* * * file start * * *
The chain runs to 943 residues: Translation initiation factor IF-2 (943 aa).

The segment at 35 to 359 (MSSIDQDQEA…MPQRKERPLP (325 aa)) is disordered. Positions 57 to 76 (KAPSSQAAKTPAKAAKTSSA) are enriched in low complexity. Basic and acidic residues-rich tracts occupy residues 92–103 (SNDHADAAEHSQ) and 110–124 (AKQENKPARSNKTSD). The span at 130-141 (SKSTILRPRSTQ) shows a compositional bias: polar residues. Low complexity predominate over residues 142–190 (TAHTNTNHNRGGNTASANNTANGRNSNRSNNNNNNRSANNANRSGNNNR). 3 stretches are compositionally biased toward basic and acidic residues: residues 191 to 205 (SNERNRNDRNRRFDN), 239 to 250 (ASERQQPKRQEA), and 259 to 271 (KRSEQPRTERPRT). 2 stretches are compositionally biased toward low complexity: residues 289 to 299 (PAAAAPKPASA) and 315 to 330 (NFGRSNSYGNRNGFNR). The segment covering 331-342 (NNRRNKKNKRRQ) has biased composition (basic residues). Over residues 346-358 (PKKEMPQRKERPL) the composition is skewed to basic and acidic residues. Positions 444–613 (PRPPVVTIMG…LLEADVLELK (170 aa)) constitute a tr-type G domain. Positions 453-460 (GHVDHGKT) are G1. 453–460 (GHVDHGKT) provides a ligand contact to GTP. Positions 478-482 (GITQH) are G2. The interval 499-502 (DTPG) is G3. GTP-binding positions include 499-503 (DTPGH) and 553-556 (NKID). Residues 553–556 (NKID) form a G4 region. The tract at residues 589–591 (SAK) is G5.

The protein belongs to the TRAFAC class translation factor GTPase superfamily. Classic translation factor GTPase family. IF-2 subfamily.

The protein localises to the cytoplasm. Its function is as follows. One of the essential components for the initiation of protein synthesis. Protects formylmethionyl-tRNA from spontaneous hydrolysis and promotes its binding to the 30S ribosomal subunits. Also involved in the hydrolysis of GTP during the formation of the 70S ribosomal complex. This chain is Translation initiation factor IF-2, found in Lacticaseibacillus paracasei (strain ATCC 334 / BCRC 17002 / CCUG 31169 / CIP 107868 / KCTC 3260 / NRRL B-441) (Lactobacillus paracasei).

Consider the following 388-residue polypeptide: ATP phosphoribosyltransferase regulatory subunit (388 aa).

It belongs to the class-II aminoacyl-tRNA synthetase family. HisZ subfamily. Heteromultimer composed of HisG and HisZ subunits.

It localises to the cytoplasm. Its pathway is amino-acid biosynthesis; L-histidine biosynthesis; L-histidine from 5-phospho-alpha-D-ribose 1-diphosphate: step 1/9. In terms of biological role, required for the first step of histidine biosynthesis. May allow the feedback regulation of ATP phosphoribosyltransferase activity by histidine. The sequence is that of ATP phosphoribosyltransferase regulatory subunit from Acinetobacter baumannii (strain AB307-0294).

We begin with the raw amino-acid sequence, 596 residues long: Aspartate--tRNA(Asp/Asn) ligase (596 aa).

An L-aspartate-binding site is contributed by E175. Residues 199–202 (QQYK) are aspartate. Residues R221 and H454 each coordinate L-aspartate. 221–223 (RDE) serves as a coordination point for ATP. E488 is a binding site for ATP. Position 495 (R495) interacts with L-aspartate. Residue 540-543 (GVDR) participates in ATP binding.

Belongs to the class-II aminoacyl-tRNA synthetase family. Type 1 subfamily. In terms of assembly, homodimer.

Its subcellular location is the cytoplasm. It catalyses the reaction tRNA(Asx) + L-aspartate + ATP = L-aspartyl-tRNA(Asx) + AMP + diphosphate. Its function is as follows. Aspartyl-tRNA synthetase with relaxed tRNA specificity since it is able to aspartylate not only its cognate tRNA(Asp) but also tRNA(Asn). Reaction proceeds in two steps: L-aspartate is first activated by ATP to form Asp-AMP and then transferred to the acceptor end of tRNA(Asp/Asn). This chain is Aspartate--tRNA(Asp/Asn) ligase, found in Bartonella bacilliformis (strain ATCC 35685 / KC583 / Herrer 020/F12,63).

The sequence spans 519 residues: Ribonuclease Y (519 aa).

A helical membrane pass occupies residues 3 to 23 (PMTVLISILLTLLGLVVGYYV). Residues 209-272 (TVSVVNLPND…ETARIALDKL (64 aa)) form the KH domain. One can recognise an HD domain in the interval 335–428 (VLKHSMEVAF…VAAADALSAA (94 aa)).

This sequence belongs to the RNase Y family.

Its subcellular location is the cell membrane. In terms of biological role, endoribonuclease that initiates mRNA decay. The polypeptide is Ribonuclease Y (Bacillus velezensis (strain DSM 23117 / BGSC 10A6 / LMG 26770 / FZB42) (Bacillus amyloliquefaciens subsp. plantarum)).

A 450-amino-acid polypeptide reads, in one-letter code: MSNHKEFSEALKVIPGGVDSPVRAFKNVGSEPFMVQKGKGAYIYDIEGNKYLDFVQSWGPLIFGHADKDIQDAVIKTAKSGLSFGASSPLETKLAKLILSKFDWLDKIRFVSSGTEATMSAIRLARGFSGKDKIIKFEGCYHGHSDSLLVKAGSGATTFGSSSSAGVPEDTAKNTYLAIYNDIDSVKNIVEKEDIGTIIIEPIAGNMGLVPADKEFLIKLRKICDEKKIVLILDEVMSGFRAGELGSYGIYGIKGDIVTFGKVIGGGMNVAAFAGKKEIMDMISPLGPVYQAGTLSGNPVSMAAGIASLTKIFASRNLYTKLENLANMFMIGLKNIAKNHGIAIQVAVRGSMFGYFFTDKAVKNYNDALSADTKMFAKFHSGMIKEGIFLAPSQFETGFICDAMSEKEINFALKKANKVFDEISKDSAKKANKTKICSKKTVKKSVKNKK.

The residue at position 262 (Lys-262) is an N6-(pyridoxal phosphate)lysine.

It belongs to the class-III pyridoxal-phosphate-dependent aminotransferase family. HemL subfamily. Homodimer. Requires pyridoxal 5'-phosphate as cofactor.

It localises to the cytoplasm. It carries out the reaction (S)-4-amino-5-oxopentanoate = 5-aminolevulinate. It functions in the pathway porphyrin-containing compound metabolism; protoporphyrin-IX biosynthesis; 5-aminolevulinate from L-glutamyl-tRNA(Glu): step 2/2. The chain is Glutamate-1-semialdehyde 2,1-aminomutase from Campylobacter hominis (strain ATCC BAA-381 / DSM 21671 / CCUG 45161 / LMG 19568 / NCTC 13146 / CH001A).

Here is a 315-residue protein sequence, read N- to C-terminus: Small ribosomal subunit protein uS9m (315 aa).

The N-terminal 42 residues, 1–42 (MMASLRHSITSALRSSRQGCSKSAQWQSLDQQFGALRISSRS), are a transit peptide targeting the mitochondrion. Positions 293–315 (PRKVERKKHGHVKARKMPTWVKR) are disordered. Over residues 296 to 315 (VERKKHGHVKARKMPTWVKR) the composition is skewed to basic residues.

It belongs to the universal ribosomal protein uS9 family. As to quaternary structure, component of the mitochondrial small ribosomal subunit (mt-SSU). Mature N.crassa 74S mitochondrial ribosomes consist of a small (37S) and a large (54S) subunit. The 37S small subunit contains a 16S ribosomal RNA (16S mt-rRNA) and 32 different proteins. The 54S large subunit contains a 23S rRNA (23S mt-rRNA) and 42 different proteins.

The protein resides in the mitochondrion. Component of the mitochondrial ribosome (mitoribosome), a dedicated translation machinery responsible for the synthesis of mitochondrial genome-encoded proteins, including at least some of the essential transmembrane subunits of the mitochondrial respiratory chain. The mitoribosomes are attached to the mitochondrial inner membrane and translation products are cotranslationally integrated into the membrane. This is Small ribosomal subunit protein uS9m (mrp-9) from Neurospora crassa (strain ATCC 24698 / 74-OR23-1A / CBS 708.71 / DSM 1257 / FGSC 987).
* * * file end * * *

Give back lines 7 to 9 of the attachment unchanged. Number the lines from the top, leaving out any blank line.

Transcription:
It localises to the cytoplasm. Its pathway is amino-acid biosynthesis; L-histidine biosynthesis; L-histidine from 5-phospho-alpha-D-ribose 1-diphosphate: step 1/9. In terms of biological role, required for the first step of histidine biosynthesis. May allow the feedback regulation of ATP phosphoribosyltransferase activity by histidine. The sequence is that of ATP phosphoribosyltransferase regulatory subunit from Acinetobacter baumannii (strain AB307-0294).

We begin with the raw amino-acid sequence, 596 residues long: Aspartate--tRNA(Asp/Asn) ligase (596 aa).

An L-aspartate-binding site is contributed by E175. Residues 199–202 (QQYK) are aspartate. Residues R221 and H454 each coordinate L-aspartate. 221–223 (RDE) serves as a coordination point for ATP. E488 is a binding site for ATP. Position 495 (R495) interacts with L-aspartate. Residue 540-543 (GVDR) participates in ATP binding.